The voice, from the beginning, was a compromised idea. The Referendum Council didn’t call for a body with actual power, because it wanted its proposal to be acceptable to settler Australia. (The council would have been Malcolm Turnbull’s second achievement – after legislating equal marriage rights – in an otherwise dismal prime ministership, except that he rejected its 2017 recommendations on the misleading basis that they were several bridges too far.) The council undertook what is said to be the most extensive consultation ever made with First Nations people in cities, towns, regions and remote communities, culminating in a four-day constitutional convention of 250 First Nations delegates near Uluru in May 2017. It was this convention that agreed, by consensus, on the text of the Uluru Statement from the Heart. While the Uluru statement simply calls for a “First Nations Voice enshrined in the Constitution”, the Referendum Council’s more detailed recommendation was for a voice that, specifically, would monitor parliament’s use of its powers under sections 51(xxvi) and 122: its powers to make special laws with respect to “the people of any race”, and to make laws for the Northern Territory unconstrained by the Racial Discrimination Act. Those were the heads of power under which John Howard sent army tanks into Aboriginal communities in mid 2007 as part of the Northern Territory National Emergency Response, known as the intervention.

But so as to not scare the horses, the Referendum Council explicitly did not recommend that the voice’s monitoring function – or indeed any specific function – be enshrined in the Constitution. The council’s proposal, which has made its way into Albanese’s draft text, would have the Constitution clear the throat, and then parliament – meaning, in practical terms, the government of the day – provide the oxygen in the form of accompanying or enabling legislation. Consistent with the council’s proposal, the draft text includes a new power to be given to the federal parliament to make laws with respect to the “composition, functions, powers and procedures” of the voice. If this text is adopted, then any future mean-spirited government would have the power to effectively silence the voice. Yet if the point of constitutional enshrinement is to protect the voice from the kind of summary dispersal that Howard and Amanda Vanstone perpetrated on the Aboriginal and Torres Strait Islander Commission in 2004, then one may well wonder why we’re having a referendum at all.

Nobody can claim with a straight face that Peter Dutton’s interventions on the voice referendum question have been made in good faith. As the Territory’s settler population whips itself into another frenzied moral panic over Indigenous crime, the former Queensland cop has seen an opportunity to re-run Howard’s 2007 politics – and is taking it. Howard’s old playbook distinguished what he called “practical reconciliation” – getting kids into school and their parents off the grog – from “symbolic reconciliation”, which at the time was represented by an apology to the Stolen Generations and political representation through ATSIC. Dutton, following Howard’s playbook, is positioning the voice and the rest of the Uluru statement as symbolism, popular in woke circles but irrelevant to the realities on the ground. It’s a line that is likely to resonate, and not just among the Sky After Dark crowd. It was Dutton’s preparedness to play this kind of base politics that finally prompted Ken Wyatt to quit the Liberal Party.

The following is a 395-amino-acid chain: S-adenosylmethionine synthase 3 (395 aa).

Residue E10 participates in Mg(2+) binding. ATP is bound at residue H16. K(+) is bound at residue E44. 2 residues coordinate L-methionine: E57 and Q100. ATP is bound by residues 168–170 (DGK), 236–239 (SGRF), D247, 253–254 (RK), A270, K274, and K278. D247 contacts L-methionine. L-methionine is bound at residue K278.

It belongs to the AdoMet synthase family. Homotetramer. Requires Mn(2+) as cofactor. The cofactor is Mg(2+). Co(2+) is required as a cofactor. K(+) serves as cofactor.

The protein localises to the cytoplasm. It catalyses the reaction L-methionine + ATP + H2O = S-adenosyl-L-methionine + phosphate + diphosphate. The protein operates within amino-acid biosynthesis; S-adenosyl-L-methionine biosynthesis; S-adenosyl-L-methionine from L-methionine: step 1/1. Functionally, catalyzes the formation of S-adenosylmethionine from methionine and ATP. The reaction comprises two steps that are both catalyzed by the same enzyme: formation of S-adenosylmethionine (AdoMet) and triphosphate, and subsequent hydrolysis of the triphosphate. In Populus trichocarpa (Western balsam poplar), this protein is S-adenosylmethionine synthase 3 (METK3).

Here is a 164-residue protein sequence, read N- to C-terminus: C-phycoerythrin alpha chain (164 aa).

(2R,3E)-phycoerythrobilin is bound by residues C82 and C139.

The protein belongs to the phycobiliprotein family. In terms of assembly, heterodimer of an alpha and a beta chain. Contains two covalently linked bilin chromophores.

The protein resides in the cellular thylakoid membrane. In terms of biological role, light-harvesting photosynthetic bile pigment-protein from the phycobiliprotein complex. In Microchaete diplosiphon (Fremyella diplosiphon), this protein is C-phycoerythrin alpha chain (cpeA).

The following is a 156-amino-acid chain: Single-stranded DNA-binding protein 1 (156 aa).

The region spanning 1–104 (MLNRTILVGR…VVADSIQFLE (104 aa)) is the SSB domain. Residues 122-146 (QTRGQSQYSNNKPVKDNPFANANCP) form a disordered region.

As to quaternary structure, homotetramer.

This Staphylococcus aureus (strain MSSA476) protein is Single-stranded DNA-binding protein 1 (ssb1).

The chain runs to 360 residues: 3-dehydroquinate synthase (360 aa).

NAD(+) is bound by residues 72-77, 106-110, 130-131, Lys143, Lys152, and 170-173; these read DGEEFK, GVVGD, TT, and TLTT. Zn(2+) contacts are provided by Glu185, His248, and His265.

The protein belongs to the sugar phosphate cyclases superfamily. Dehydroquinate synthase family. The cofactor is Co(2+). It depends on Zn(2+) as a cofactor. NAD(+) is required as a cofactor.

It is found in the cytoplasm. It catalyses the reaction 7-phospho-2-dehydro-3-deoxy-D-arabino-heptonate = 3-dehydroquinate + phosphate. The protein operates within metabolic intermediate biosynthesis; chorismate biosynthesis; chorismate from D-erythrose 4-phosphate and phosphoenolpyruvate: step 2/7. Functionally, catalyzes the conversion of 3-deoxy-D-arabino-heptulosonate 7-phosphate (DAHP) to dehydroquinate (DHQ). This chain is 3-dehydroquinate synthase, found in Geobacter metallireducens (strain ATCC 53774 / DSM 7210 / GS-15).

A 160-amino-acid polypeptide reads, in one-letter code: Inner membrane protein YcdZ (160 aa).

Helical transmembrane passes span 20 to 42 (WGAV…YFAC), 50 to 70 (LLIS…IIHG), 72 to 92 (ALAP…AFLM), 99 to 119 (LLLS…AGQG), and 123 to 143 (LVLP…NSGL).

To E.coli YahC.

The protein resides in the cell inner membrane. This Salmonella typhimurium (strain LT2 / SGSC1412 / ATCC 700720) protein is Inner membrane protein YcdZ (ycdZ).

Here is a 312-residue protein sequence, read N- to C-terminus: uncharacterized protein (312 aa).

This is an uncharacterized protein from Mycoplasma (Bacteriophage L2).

But Dutton is probably right when he says that Albanese’s voice will merely formalise a new Canberra bureaucracy, one that may have some moral force but will produce worthy and readily ignorable reports to be placed on the shelf alongside Closing the Gap and those of the Aboriginal and Torres Strait Islander Social Justice Commissioner. One could even go further, and predict that the bureaucratic voice will privilege professional middle-class Indigenous researchers and technocrats, and mean not much for people in remote communities and prisons. Or further still, and suggest that the voice is being enthusiastically welcomed by settler bureaucrats and technocrats – in parliament and the public service – because it will finally provide the one-stop shop governments have wanted to consult with for decades. Governments, ever frustrated by Indigenous community politics, have been trying to mould those communities into bureaucrat-friendly lobbies for a long time. In the technocratic mind, the voice might at last achieve this. The Greens, now catastrophically divided between their settler membership and their First Nations convenors, have asked why the voice is coming first, before treaty (or treaties) and a Makarrata truth commission. Advocates emphasise that the voice has not been split off from the Uluru statement’s other demands, but is merely the first step in a sequenced reform process, with treaty and truth to follow closely behind.